Yesterday, a friend in the UK turned my attention to the type of sensationalist tabloid online article that we should be trying to turn our attention away from. No, no politics involved. Just that old chestnut of how terribly poisonous many houseplants/garden plants are, with at 34-word title invoking terror, horror, children and of course, the big one, ‘DEATH’ in all caps no less.
Published by the most visited newspaper website in the world, the MailOnline – a division of the UK’s highest circulated daily newspaper, The Daily Mail — the article is found under their Science tab and is a predictable mix of a) an interviewed expert; b) plants most of us have sitting on a bookcase minding their own business; and c) all the ways you are going to kill or poison all the children, pets and people dearest to you this year.
Get ready to start quaking.
But this one is a little different. Because if you manage to stop focusing on 1000+ words of doom and liver failure juxtaposed with favorite houseplants for home and hearth, and you pay attention to the details, you find that the “horticulture expert” just happens to own a company that sells artificial plants.
Possibly…just possibly…we’ve got a conflict of interest here. But why focus on that (believe me they don’t) when a website read by the best part of 200 million people each month needs to be terrified of their granny’s potted English ivy. Someone typed this (I won’t say “reported”) with a straight face:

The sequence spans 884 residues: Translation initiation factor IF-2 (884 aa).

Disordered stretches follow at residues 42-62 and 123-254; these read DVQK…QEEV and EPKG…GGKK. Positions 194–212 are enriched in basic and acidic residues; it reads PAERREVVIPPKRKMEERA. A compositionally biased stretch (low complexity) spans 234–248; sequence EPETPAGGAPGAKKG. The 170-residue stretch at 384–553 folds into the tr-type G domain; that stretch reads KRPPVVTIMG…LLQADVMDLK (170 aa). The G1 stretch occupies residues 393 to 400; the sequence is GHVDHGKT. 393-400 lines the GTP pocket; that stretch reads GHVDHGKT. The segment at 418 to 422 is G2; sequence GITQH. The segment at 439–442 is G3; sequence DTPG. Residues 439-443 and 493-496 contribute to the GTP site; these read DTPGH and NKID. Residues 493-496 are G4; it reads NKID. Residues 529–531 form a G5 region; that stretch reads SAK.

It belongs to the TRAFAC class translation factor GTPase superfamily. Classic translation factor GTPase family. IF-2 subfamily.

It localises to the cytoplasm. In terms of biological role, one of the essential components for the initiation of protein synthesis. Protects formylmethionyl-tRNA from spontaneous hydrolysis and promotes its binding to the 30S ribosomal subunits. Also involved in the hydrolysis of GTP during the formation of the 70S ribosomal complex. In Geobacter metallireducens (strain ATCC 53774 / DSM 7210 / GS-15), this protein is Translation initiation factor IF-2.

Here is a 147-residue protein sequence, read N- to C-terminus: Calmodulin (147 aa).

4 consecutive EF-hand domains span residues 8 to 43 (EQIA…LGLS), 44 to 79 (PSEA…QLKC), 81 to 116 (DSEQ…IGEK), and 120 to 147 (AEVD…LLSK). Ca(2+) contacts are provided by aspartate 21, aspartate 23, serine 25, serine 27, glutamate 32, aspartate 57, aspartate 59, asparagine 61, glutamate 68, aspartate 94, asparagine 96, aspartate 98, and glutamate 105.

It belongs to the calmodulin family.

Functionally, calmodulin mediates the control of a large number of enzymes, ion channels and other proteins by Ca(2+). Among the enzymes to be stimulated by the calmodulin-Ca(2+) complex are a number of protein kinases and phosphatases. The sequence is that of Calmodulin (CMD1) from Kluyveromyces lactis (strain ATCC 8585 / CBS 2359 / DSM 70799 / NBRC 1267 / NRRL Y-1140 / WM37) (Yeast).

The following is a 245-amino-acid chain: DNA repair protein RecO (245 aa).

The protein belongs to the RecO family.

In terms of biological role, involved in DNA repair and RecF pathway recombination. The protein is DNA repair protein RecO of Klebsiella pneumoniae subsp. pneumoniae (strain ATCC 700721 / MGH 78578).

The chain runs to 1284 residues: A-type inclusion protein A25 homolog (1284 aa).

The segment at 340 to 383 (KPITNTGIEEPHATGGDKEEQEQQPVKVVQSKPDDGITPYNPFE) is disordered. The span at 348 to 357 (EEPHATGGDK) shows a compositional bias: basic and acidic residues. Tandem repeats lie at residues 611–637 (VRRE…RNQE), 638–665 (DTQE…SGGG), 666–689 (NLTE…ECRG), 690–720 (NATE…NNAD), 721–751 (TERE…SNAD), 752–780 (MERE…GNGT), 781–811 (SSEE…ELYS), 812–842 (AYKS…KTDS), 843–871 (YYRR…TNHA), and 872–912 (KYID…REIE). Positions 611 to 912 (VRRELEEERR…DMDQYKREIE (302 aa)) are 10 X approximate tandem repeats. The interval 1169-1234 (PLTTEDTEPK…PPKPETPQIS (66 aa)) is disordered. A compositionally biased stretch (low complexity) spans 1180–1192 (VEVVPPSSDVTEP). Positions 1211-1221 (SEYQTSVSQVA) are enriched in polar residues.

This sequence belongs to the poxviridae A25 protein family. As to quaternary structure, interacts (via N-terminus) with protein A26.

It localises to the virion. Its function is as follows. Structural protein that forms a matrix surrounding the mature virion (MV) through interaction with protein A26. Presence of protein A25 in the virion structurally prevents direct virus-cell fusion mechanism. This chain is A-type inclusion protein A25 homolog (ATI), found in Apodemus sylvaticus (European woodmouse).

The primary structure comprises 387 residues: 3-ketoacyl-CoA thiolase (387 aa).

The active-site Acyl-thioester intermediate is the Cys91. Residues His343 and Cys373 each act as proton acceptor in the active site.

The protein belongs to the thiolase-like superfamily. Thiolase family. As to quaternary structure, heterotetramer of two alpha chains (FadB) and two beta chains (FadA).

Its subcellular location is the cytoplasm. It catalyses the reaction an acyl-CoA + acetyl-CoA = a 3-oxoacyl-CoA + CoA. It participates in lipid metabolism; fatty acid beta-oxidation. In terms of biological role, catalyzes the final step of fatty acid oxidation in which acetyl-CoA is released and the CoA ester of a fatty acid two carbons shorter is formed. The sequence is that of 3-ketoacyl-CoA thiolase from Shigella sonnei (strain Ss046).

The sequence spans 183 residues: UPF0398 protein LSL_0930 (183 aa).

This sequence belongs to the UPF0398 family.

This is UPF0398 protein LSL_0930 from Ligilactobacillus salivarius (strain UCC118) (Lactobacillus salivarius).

‘English Ivy leaves and berries are hazardous to small children and family pets,’ said Alder. ‘If you do have English Ivy in your home you should make it a priority to have it removed by a professional.’ [my emphasis]
And you thought you only needed hazmat suits for asbestos. So naïve. During what is no doubt going to be an incredibly difficult, grim, and expensive winter for all of us in the Northern Hemisphere, we should prioritize getting the English ivy out of our homes — much less our gardens — by a professional team. Brilliant.
“Well, we’re cold as hell ‘cause there ain’t no heating oil, but thank God we got that ivy out of here Mother.”
Aren’t We Bored of Hysteria Yet?
The Daily Mail is known for its sensationalism, granted. And before the comments section is flooded with politics and partisanship, as The Mail traditionally supports the conservative party, I just want to say this is not in any way a right/left thing. It is just a thing. I’ve seen too many similar articles to break this down into the neat little boxes where we all prefer to play these days.
However, I can break it down into three ugly little boxes that are perfectly valid:
- Websites Need Clickbait
- Reporters Need Copy
- Experts Need Publicity
Websites Need Clickbait
We all understand this. We hate it, but we understand it. Even when you specifically choose not to write or choose topics this way, as we do on GardenRant, you can still see the phenomenon play out in stats, where for instance, book reviews are often the least visited pages (you’re missing out people), but those which wax political or take a controversial (and therefore provoking) stance, are often the most visited.